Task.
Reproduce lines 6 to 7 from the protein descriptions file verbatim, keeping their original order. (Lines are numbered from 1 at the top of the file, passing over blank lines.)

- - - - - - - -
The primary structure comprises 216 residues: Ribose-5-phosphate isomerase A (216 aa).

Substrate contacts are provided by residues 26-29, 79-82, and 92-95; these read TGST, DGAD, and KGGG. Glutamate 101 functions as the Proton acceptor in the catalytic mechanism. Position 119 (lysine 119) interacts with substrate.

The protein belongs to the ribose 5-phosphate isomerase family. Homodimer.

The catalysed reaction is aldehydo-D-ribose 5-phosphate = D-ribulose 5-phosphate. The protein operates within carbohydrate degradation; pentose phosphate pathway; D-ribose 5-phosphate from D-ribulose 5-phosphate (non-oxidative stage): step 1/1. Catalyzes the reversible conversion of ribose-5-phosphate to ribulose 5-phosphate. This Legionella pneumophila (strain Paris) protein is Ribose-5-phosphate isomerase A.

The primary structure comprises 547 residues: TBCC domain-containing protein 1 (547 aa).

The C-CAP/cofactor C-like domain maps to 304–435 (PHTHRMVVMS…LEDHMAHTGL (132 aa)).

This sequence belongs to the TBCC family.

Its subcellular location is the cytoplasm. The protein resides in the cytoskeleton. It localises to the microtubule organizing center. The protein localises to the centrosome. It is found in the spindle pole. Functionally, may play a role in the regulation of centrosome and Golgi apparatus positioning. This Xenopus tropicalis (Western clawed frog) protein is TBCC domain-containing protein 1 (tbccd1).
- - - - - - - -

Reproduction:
The C-CAP/cofactor C-like domain maps to 304–435 (PHTHRMVVMS…LEDHMAHTGL (132 aa)).

This sequence belongs to the TBCC family.